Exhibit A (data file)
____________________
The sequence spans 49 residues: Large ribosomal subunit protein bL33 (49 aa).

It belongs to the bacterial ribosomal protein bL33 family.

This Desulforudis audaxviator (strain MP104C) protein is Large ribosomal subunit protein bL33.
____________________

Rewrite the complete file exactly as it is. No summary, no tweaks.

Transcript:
The sequence spans 49 residues: Large ribosomal subunit protein bL33 (49 aa).

It belongs to the bacterial ribosomal protein bL33 family.

This Desulforudis audaxviator (strain MP104C) protein is Large ribosomal subunit protein bL33.